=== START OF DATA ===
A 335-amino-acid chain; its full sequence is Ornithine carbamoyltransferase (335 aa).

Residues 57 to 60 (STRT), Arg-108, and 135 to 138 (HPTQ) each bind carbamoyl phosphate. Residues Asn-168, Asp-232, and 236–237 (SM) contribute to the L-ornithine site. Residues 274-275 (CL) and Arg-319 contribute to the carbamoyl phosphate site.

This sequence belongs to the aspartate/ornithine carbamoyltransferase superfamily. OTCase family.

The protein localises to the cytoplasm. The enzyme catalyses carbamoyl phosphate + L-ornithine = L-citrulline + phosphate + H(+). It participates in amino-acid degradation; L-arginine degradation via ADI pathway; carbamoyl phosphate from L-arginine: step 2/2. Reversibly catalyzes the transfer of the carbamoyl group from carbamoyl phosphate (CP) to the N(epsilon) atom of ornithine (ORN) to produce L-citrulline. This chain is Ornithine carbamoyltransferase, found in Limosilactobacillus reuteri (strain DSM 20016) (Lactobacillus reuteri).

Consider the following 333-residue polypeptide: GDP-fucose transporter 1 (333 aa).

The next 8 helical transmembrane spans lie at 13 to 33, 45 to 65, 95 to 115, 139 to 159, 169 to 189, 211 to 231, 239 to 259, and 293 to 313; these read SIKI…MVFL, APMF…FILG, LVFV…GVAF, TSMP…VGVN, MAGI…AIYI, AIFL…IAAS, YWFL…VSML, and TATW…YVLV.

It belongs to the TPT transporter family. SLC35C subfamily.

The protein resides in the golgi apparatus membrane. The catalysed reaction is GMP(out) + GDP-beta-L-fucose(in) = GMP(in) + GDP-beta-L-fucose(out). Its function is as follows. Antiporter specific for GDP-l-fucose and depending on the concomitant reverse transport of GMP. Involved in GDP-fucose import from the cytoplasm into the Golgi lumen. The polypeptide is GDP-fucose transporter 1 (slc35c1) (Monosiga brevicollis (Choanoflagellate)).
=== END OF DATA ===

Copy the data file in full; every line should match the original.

A 335-amino-acid chain; its full sequence is Ornithine carbamoyltransferase (335 aa).

Residues 57 to 60 (STRT), Arg-108, and 135 to 138 (HPTQ) each bind carbamoyl phosphate. Residues Asn-168, Asp-232, and 236–237 (SM) contribute to the L-ornithine site. Residues 274-275 (CL) and Arg-319 contribute to the carbamoyl phosphate site.

This sequence belongs to the aspartate/ornithine carbamoyltransferase superfamily. OTCase family.

The protein localises to the cytoplasm. The enzyme catalyses carbamoyl phosphate + L-ornithine = L-citrulline + phosphate + H(+). It participates in amino-acid degradation; L-arginine degradation via ADI pathway; carbamoyl phosphate from L-arginine: step 2/2. Reversibly catalyzes the transfer of the carbamoyl group from carbamoyl phosphate (CP) to the N(epsilon) atom of ornithine (ORN) to produce L-citrulline. This chain is Ornithine carbamoyltransferase, found in Limosilactobacillus reuteri (strain DSM 20016) (Lactobacillus reuteri).

Consider the following 333-residue polypeptide: GDP-fucose transporter 1 (333 aa).

The next 8 helical transmembrane spans lie at 13 to 33, 45 to 65, 95 to 115, 139 to 159, 169 to 189, 211 to 231, 239 to 259, and 293 to 313; these read SIKI…MVFL, APMF…FILG, LVFV…GVAF, TSMP…VGVN, MAGI…AIYI, AIFL…IAAS, YWFL…VSML, and TATW…YVLV.

It belongs to the TPT transporter family. SLC35C subfamily.

The protein resides in the golgi apparatus membrane. The catalysed reaction is GMP(out) + GDP-beta-L-fucose(in) = GMP(in) + GDP-beta-L-fucose(out). Its function is as follows. Antiporter specific for GDP-l-fucose and depending on the concomitant reverse transport of GMP. Involved in GDP-fucose import from the cytoplasm into the Golgi lumen. The polypeptide is GDP-fucose transporter 1 (slc35c1) (Monosiga brevicollis (Choanoflagellate)).